Whatever the setting for Putin’s official announcement, Meduza’s sources close to the Kremlin agree that the “Russia” forum will be “an important campaign event.” The Kremlin plans to have each day of the exhibition devoted either to a specific region, a particular sport, or a historical figure like artist Vasily Kandinsky or composer Pyotr Tchaikovsky. Regional officials have long been preparing stands about their territories for the forum and deciding who will attend the events in Moscow. The presidential administration has “encouraged” regions to send athletes or “businessmen in the technology sphere.” Politicians will also attend, though Kremlin officials are apparently skeptical about their participation. One source told Meduza that the attitude inside the presidential administration is that “not all governors will have the honor of representing their regions, but about 20 of the most popular regional heads will.”
“Representatives from each region will discuss what their territory has gained during the whole period of Putin’s rule. Schools, hospitals, roads, factories — the emphasis will be on business, technology, and the social sphere,” says one regional official, who is currently preparing his region’s stand for the exhibition.
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The Putin administration plans for the groups participating in the forum to become regional “offices of the presidential campaign” of a sort. “Public representatives will discuss their achievements and how the state helped them achieve success. Perhaps it helped an athlete with equipment and space to train and a business with benefits and subsidies.”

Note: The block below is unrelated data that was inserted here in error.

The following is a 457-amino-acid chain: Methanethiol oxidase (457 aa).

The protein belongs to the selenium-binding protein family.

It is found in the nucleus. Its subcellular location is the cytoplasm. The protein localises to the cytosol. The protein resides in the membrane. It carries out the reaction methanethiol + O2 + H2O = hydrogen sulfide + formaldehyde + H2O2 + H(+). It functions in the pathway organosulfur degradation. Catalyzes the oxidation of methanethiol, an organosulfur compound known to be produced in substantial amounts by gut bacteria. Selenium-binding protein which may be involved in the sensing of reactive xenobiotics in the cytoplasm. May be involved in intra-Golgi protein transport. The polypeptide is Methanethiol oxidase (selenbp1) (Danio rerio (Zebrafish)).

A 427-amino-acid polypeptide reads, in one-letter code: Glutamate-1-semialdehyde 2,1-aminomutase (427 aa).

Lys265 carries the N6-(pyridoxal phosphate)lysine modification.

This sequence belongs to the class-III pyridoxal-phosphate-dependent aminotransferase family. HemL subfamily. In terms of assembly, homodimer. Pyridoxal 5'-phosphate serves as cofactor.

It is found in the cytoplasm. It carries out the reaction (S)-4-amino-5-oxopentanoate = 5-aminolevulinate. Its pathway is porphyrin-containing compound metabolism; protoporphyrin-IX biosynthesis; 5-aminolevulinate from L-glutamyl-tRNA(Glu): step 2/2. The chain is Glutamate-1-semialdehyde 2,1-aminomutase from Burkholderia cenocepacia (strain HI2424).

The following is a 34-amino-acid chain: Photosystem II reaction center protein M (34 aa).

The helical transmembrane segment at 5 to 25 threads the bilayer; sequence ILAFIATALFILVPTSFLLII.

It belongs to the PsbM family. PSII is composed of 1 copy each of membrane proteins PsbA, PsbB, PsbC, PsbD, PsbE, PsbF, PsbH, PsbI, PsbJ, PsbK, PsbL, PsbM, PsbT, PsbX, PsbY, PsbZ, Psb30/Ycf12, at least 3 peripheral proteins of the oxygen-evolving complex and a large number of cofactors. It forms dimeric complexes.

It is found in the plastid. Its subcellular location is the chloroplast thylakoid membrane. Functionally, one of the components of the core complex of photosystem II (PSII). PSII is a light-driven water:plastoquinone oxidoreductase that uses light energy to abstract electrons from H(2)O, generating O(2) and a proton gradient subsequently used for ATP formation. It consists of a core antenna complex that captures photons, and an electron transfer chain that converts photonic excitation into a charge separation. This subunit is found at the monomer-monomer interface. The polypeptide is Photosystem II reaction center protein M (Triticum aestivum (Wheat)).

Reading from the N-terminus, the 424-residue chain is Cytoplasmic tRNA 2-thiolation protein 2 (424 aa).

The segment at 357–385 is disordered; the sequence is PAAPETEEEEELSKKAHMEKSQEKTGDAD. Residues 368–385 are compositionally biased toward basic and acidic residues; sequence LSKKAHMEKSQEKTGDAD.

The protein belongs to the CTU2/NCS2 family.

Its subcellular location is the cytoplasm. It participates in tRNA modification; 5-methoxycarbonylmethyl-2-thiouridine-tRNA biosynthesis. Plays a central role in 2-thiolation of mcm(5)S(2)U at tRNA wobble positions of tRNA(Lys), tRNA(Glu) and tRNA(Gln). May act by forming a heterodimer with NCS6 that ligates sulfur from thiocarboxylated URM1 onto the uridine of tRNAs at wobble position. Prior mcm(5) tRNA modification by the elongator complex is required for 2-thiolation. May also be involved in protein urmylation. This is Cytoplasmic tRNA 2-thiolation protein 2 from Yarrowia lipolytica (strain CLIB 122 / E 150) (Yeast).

A source close to a presidential envoy emphasizes that this will be a “test” for regional administrations. At the same time, one of Meduza’s sources close to the government admits that large private businesses do not always “understand” their participation in the exhibition. “Some have refused, even though they were invited, and it’s a good opportunity — you can get in front of the president and show that you’re on his team.”
A source close to the government notes that the Russian Direct Investment Fund offered Putin a similar “viewing of regional achievements” during his previous campaign.
“But Kiriyenko jealously guarded his turf and didn’t allow the event to be held. It happened later, and without Putin, but with [Federation Council Chairwoman Valentina] Matviyenko. But it turned out that Kiriyenko remembered the idea and took it for himself,” the source clarified.
According to one Meduza source close to the presidential administration, Putin’s entire campaign is supposed to seem like a “series of holidays” to voters. “It’s this cosplay of developed socialism,” said the source. “Kiriyenko loves everything Soviet.” Closer to the elections, the State Duma plans to adopt several initiatives that should, in theory, boost the authorities’ ratings. Two Meduza sources in leadership positions in major parties confirmed that parliamentary speaker Vyacheslav Volodin has already demanded that popular bills be “set aside” until later (Meduza was unable to determine to which legislation this refers).
A political consultant who’s worked before with the presidential administration told Meduza that, regardless of how it prepares, the Kremlin’s domestic policy team won’t have an easy time securing the required share of the votes, given that the war means that everything can change quickly. “I don’t envy them. You sit and prepare. And then — blam! — a month before the elections, drones bomb the Crimean Bridge, and the whole campaign goes to shit.”
Translation by Emily Laskin